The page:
Aging can bring about many health issues for men in their golden years, some of which aren’t immediately noticeable. If you are over the age of 65, senior men’s health issues can be even more difficult to discern on your own, which is why it’s essential to get regular medical checkups with your doctor. This article will review some of the most common health issues that affect senior men so that you can recognize them and seek treatment when necessary.
Urinary Tract Infections (UTIs)
The urinary tract system has several parts, including kidneys and ureters (the two long tubes that transport urine from your kidneys to your bladder), bladder, and urethra (the tube that carries urine out of your body). A urinary tract infection occurs when bacteria enter any part of your urinary tract. UTIs are common in women because they have shorter urethras than men. Fortunately, most UTIs are easily treated with antibiotics. You can reduce your risk by drinking plenty of water each day to make sure you flush out excess fluids. If you notice symptoms like pain or burning while urinating, it’s important to see a doctor as soon as possible because not treating a UTI can lead to kidney damage or even sepsis.
Anemia is a condition in which a person’s red blood cells, or erythrocytes, do not have enough hemoglobin. There are two types of anemia: iron deficiency anemia and non-iron deficiency anemia. Anemia can cause fatigue and weakness as well as headaches and trouble concentrating. Fortunately, men in their golden years can take steps to treat their anemia or avoid it altogether. Some of these include taking iron supplements as prescribed by a doctor and increasing dietary intake of vitamin C and zinc, which play important roles in building red blood cells. Too much vitamin C and zinc on their own can cause problems with concentration and focus, so you should be careful about how much you take.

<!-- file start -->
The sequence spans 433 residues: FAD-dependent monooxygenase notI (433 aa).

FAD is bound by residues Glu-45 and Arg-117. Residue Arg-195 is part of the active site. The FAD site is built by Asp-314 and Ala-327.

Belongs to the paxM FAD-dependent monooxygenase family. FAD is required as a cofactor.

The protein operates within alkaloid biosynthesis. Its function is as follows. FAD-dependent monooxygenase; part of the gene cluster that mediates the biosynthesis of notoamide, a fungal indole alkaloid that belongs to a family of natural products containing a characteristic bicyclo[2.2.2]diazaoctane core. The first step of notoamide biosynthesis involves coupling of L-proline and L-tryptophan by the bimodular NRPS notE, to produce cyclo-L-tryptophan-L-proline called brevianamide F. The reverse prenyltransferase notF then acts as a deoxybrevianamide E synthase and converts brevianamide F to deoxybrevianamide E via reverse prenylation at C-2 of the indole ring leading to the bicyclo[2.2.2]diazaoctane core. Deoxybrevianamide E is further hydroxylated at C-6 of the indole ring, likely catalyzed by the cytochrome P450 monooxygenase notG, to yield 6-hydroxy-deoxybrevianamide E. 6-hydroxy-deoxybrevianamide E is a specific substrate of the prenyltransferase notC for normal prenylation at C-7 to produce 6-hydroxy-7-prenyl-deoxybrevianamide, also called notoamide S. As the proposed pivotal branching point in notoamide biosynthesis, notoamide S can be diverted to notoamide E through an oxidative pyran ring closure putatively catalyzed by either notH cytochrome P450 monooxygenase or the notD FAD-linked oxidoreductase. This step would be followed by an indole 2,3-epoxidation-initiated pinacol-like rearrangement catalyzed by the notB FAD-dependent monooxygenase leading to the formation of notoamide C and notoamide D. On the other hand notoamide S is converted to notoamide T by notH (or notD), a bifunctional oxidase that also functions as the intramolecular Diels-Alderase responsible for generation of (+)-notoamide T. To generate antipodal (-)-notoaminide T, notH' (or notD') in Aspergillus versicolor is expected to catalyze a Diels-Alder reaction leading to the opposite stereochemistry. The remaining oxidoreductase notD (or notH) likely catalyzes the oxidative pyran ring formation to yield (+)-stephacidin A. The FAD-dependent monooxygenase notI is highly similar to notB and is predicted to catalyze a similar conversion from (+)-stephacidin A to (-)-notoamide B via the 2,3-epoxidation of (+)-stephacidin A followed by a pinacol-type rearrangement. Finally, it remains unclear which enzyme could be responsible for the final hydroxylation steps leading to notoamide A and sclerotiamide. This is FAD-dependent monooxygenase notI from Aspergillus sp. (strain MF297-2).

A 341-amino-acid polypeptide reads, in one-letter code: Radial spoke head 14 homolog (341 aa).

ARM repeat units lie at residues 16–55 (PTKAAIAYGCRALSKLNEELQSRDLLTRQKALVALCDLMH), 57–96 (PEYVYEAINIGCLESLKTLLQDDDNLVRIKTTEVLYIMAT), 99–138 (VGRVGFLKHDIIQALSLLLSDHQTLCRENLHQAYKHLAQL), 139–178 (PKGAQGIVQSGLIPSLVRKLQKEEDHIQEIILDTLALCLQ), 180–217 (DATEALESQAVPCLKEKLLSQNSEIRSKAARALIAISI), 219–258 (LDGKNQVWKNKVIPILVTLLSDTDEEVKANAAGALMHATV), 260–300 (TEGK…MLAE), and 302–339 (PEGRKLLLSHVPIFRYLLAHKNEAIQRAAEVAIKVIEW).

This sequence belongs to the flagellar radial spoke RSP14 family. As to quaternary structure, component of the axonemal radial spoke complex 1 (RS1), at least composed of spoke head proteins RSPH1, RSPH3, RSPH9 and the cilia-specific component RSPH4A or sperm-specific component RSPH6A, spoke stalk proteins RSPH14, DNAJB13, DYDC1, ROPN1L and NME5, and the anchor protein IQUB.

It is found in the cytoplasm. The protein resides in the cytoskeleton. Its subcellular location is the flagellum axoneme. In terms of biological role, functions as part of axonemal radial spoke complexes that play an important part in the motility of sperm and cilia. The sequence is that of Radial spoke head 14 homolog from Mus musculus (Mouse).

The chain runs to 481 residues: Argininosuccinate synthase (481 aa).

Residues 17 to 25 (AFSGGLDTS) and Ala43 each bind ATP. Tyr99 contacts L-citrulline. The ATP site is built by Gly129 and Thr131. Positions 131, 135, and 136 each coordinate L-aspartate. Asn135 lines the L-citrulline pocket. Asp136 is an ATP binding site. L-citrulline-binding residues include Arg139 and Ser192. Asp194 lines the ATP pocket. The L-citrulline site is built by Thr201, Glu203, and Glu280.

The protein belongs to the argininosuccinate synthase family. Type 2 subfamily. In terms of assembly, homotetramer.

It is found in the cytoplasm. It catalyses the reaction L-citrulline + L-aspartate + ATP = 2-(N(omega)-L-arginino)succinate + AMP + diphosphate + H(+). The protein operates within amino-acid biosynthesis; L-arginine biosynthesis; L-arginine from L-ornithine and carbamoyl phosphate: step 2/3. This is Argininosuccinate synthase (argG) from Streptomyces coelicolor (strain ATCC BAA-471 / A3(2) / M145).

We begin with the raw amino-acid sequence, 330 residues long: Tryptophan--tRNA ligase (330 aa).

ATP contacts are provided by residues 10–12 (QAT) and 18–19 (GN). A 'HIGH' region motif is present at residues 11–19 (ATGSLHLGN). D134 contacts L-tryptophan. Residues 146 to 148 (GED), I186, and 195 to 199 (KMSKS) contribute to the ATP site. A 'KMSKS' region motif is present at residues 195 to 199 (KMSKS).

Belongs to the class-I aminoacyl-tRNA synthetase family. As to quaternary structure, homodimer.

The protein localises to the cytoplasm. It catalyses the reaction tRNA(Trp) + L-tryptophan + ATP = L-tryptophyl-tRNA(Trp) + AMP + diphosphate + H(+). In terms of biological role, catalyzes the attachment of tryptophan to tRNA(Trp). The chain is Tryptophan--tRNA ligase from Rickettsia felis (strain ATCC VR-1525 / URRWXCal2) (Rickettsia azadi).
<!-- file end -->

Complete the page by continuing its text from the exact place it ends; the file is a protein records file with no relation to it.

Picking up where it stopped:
The elderly, in general, are at a much higher risk of developing dementia than younger adults. About 30% of aging adults in their 60s will develop a cognitive decline in some form by age 80, and that number jumps to 80% by age 90. The prevalence of Alzheimer’s disease among aging adults is exceptionally high; it affects 50–60% of people older than 85 years old, with men affected more often than women. Even if you think your brain is still as sharp as a tack it might be a good idea to start thinking about ways to maintain it. About a third of people over 65 who do not have dementia already show signs and symptoms associated with Alzheimer’s disease.
High blood pressure is a severe health condition that can be damaging to your arteries. High blood pressure accounts for 7.5 million deaths around the world every year! Males over 50 need to understand that high blood pressure often has no symptoms. This makes it crucial to monitor your blood pressure regularly and work with your doctor to address any hypertension concerns you may have.
Dizziness and Depression
As a man gets older, his bone density can decrease. In addition to that, men lose muscle mass as they age, contributing to dizziness and falls. If you have a loved one feeling dizzy or has been experiencing depression recently, call experts for more information on senior health issues and how you can get help.